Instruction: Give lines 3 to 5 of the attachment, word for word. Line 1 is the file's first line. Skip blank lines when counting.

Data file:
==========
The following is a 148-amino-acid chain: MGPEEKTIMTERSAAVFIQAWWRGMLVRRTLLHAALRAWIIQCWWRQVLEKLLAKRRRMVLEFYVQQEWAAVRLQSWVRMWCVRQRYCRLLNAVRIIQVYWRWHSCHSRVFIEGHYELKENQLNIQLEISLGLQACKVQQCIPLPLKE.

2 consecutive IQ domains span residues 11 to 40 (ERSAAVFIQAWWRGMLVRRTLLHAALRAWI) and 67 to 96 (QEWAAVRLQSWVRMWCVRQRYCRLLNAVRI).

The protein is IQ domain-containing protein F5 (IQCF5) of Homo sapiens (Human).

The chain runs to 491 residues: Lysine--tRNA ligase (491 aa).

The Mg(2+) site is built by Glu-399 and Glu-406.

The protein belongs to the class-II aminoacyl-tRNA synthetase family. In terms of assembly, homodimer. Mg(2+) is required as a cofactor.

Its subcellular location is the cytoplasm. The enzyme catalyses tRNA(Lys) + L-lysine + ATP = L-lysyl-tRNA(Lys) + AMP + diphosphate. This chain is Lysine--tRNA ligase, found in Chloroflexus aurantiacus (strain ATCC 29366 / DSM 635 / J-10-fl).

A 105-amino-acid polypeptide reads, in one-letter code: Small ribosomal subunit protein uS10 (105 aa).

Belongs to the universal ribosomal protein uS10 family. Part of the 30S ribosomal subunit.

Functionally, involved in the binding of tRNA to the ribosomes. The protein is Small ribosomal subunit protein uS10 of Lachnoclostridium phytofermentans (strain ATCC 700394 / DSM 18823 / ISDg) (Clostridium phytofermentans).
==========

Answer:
The protein is IQ domain-containing protein F5 (IQCF5) of Homo sapiens (Human).

The chain runs to 491 residues: Lysine--tRNA ligase (491 aa).

The Mg(2+) site is built by Glu-399 and Glu-406.